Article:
The basics of the share market – how it works and other technical details – have been covered in the first part of this guide.
This next instalment of our share investing guide will tackle the question of what it means to be a shareholder, how to make a profit, the risks and other essential facts. Keep reading to learn more!
5. What Does it Mean to be a Shareholder?
You become a shareholder when you buy shares. This implies that you, together with other shareholders, own a portion of that firm or asset. Being a shareholder has advantages and disadvantages, which are addressed below.
Shareholders have the opportunity to profit from growing share prices and earn money from the company’s profit distribution. Other rights and privileges are also available to shareholders.
As a shareholder, you can vote on board resolutions and influence how the company or asset is administered. You also have the right to attend the company’s Annual General Meeting (AGM).
You will also receive continuous updates and information about the company’s success to help you decide the long-term worth of your investment. Depending on the firm or companies in which you invest, you may have additional rights and duties as a shareholder.
6. How Can You Make Money in Shares?
Capital appreciation is the primary method to make money in the share market. This means that you buy shares in a company, and then the value of those shares increase.
Capital appreciation can occur through growing profits and market demand.
You can make money by investing in shares that pay dividends, although this is less common in the Australian market.
Dividends are payments per share that are made to shareholders based on the company’s profit. When you receive dividends, the amount is often substantially less than the capital gain you would have made if you had just held onto the shares.
7. What are the Risks of Investing in Shares?
When you invest in shares, there are many risks that must be considered.
Share prices are very volatile and fluctuate quite a bit. For example, from 1 April 2009 to 31 March 2010, the ASX All Ordinaries Index increased by 20.1% – this means that $100 invested in the index in April 2009 would be worth $120.10 by April 2010.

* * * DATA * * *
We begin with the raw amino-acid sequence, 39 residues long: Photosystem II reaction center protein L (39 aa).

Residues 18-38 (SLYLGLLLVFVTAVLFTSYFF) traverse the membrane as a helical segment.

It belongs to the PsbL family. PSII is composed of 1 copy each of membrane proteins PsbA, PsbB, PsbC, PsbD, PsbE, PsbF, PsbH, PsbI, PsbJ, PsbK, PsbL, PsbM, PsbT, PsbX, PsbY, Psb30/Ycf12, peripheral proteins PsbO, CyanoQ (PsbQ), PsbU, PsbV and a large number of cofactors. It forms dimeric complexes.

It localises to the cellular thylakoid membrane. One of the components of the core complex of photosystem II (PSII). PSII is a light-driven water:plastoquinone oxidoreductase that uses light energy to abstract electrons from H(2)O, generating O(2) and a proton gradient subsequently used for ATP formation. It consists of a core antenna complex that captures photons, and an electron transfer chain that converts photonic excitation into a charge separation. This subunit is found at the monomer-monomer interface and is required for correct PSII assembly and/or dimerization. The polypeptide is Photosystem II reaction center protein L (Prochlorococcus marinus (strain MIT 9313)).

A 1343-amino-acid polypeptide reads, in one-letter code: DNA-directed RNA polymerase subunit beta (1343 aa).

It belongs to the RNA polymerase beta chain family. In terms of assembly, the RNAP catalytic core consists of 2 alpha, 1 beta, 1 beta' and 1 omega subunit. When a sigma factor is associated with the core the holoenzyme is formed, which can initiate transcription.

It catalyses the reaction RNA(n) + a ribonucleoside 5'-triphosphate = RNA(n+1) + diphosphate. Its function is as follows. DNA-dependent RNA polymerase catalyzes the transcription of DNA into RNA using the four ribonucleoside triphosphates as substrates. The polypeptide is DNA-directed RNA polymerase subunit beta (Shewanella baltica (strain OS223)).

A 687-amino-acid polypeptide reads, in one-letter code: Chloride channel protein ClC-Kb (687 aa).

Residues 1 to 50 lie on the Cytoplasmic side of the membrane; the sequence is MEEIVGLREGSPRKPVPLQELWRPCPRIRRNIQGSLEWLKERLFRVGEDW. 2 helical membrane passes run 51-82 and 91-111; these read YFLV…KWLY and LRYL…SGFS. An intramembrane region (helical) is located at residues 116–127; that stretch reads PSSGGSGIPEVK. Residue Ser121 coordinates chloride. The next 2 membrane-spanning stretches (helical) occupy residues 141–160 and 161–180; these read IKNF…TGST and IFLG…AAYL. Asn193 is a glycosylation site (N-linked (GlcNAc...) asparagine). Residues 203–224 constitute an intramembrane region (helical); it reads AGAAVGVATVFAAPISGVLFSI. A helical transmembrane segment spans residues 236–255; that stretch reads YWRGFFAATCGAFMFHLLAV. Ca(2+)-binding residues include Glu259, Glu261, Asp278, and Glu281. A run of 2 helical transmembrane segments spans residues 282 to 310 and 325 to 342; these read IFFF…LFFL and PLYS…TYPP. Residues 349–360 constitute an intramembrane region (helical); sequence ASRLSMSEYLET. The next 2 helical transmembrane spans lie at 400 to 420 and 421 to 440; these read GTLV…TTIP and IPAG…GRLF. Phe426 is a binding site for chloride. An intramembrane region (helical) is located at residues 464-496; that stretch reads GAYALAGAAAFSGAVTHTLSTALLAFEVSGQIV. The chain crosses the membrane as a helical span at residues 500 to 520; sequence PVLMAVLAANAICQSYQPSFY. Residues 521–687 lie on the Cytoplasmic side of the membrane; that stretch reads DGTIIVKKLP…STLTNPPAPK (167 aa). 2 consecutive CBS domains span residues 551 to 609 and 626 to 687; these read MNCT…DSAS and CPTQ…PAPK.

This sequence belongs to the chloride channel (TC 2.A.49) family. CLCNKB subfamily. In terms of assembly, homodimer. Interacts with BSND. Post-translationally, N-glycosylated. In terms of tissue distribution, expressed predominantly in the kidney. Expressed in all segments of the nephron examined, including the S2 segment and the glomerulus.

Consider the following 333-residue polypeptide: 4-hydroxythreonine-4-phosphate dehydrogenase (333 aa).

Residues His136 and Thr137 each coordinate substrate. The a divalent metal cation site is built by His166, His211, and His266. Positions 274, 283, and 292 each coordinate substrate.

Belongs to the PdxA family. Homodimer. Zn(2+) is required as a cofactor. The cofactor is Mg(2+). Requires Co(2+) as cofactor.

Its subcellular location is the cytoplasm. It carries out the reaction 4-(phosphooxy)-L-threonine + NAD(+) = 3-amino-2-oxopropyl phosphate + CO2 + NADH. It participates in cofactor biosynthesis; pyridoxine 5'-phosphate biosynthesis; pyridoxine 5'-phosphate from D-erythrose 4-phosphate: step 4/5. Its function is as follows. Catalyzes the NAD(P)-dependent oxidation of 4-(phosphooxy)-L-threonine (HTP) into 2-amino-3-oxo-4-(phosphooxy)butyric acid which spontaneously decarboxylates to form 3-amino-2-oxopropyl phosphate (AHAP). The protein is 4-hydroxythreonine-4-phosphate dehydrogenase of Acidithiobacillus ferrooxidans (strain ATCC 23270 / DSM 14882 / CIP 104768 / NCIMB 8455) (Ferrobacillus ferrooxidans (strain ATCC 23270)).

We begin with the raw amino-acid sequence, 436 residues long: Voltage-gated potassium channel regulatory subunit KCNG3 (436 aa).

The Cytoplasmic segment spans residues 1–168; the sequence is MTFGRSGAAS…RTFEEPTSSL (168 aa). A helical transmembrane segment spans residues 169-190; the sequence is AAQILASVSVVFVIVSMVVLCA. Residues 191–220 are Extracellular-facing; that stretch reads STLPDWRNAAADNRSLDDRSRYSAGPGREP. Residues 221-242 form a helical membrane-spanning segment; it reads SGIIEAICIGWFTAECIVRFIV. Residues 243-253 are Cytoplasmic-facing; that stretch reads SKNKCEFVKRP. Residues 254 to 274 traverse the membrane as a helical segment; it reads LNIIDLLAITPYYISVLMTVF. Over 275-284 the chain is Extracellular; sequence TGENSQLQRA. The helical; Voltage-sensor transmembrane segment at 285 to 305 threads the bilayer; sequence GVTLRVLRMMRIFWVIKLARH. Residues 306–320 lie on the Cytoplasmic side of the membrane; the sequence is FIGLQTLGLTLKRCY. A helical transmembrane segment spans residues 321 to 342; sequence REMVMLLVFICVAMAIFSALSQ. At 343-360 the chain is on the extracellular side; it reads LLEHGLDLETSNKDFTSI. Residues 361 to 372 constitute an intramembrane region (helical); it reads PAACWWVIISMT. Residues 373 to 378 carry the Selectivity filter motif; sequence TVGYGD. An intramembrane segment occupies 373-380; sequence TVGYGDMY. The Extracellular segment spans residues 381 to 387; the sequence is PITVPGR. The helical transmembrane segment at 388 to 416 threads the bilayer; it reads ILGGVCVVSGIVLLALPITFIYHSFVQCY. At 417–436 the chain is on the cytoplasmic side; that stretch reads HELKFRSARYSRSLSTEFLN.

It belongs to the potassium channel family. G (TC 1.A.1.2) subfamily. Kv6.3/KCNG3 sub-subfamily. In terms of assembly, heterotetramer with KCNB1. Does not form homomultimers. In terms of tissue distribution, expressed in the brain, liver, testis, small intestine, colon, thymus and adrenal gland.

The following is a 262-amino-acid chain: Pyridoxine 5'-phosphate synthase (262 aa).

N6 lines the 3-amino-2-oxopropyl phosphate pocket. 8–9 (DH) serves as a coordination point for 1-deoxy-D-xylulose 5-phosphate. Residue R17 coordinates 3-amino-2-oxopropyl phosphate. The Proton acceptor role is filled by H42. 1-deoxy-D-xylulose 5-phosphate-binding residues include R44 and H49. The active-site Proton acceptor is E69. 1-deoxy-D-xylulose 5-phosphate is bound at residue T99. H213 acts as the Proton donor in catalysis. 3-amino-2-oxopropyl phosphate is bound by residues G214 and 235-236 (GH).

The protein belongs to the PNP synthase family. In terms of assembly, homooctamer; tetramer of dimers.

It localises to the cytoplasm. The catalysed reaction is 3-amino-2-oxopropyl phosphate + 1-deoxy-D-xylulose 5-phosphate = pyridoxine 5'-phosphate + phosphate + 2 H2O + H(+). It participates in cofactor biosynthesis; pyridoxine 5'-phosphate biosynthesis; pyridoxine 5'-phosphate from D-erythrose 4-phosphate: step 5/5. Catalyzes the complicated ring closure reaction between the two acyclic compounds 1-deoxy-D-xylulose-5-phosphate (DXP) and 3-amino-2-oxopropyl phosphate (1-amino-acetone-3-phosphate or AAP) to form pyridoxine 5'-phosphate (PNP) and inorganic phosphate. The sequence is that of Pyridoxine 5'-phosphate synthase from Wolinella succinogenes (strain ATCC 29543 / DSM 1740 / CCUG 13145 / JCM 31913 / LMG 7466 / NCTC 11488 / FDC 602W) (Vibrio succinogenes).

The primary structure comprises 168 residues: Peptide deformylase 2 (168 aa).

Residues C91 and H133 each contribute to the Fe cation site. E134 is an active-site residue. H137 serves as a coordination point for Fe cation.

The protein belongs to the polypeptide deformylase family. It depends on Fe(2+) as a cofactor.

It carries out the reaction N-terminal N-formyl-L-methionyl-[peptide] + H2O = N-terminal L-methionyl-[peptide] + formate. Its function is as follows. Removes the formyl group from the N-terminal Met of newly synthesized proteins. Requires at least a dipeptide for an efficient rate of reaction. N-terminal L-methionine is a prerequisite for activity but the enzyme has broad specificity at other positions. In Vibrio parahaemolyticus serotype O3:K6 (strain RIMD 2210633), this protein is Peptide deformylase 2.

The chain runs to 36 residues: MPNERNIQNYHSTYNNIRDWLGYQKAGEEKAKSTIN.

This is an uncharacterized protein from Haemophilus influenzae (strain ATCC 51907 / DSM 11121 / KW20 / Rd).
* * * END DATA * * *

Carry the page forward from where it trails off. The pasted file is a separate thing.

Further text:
Share prices are very sensitive to market forces and can fluctuate due to external factors such as interest rates, changes in government policy, natural disasters, and international conflicts.
There are different types of risks when buying shares.
Systemic risk – which is the risk that the whole stock market will fall while you own shares in companies.
Within this risk, there is specific company risk, which is the risk that a company’s share price will fall, and sector risk, which is the risk that a market sector will fall (for example, the technology sector).
Business risk is the risk that a company you have invested in will perform poorly or go bankrupt.
8. Who Can Help You Get Started in Shares?
If you are ready to invest in the share market, a good place to start is to engage a financial adviser to guide you.
When choosing a financial adviser, ask them about their services and ask to see examples of their client’s portfolios. Ensure that they have a financial services license, and check whether they are members of a professional body, including the Australian Securities and Investments Commission (ASIC) and the Financial Planning Association of Australia (FPA).
If you’re looking to make money work harder for you, then investing in shares might be the way to go.
It’s important to understand the risks and seek qualified advice, but once you understand how shares work and how investing can benefit you, you should be well on your way to creating a solid financial future.
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